Dear Trolls & Anti-Trolls, Read Rig Veda to Learn Art of Dissent

At a time when trolls & anti-trolls are at each other’s throats, it’s important to learn how to agree to disagree.

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Opinion
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At a time when activists who defended the right of dalits and tribals to protest against an oppressive state have been placed under house arrest, and the Supreme Court has had to step in and scold the government and remind us all of the importance of dissent – let me take you to the source of the ‘D word’ – the Rig Veda.

The Rig Veda and Dissent

It’s a passage from a fantastic compendium edited by Ashok Vajpeyi called India Dissents – 3,000 Years of Difference, Doubt and Argument (published by Speaking Tiger in 2017). And it firmly puts the Sangh Parivar claimants to all things Hindu in their place, when they distort religion, and remove its essential ingredient – dissent. Because in the Rig Veda, written in verse between 1500 and 1200 BCE, over 3,000 years ago, is the following:

“But who really knows? Who can tell where all arose?
For the gods themselves came after Creation.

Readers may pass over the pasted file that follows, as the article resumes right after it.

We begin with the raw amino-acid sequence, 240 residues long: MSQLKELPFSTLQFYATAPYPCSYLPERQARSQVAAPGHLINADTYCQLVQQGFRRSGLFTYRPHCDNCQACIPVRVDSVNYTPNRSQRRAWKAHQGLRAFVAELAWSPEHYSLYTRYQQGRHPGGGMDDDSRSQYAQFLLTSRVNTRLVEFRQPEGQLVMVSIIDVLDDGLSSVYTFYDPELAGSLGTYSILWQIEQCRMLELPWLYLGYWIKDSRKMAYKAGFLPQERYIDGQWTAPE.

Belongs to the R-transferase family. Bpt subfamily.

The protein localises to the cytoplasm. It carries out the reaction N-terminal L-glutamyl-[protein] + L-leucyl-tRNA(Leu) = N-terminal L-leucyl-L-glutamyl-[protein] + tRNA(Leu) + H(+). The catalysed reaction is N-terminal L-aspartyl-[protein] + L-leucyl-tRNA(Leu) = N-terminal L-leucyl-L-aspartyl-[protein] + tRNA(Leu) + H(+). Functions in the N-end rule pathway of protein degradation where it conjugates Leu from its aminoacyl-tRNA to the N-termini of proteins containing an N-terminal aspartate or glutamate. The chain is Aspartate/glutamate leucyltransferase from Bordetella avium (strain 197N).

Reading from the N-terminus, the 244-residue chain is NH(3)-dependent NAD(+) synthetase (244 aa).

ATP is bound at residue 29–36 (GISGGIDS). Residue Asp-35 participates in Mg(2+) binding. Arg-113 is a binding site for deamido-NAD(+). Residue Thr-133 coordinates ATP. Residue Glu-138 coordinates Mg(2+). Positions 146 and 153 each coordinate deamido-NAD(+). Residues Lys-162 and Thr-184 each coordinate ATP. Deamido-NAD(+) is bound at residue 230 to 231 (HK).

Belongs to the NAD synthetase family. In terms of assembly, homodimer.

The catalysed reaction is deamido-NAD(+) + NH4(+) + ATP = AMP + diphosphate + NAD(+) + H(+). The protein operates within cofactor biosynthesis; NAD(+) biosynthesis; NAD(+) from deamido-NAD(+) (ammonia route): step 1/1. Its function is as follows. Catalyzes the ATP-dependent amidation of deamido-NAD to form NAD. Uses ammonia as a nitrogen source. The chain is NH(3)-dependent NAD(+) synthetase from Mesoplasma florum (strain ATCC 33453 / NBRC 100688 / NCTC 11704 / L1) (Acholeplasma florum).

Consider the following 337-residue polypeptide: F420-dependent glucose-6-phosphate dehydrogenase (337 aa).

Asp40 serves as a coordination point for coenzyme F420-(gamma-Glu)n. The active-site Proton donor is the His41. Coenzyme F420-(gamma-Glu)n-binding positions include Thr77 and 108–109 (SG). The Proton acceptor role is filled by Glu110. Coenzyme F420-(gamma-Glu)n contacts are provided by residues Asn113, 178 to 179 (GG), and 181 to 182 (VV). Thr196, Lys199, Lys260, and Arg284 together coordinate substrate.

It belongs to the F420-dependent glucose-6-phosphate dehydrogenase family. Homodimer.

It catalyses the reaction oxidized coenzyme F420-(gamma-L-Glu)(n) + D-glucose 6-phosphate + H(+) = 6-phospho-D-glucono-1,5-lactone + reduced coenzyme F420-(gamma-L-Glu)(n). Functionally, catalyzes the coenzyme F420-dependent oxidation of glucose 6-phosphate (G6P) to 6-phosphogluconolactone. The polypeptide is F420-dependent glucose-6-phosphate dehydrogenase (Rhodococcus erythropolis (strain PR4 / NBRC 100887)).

Who then shall proclaim how Creation happened?
Then He, who created all that is, or did not,
Who looks upon everything from the highest heaven,
He alone knows. Or maybe He too does not.”

(Translated by Sharad Raghav)

The five people arrested this week by the police are, by all accounts, modern day upholders of this great and glorious tradition of dissent.

Sudha Bharadwaj for instance, gave up her American citizenship and moved to Chhattisgarh to work with tribals in distress, and in need of free legal aid. Gautam Navlakha – an activist with the People’s Union for Democratic Rights (PUDR), who has spent decades fighting for people whose constitutionally guaranteed rights have been taken from them.

It’s tough to dissent when you know what price you might pay for it. And equally tough to critique people on the same side as you, for not delivering on their promises. The right-wing has one thing absolutely right about us on the left. We often cannot stomach criticism. I include myself here. I can quite easily be a pretender. A voyeur. And have been pulled up for it by friends for describing a rape or mob violence with “too much relish.”

Filmmaker Q and his ‘Garbage’

So I am using this space of dissent to call out a friend whose politics and work I admire, for his new film, about to be released on Netflix. The film is called ‘Garbage’ and it’s made by my filmmaker friend Q, or Qaushiq. In his name is his “rejection of all things Bengali”, so the K went out of his name and became Q.

He burst onto the alternate, underground film space with ‘Gandu’ in 2010. A film with a young, wannabe Bengali rapper from a ghetto in Kolkata.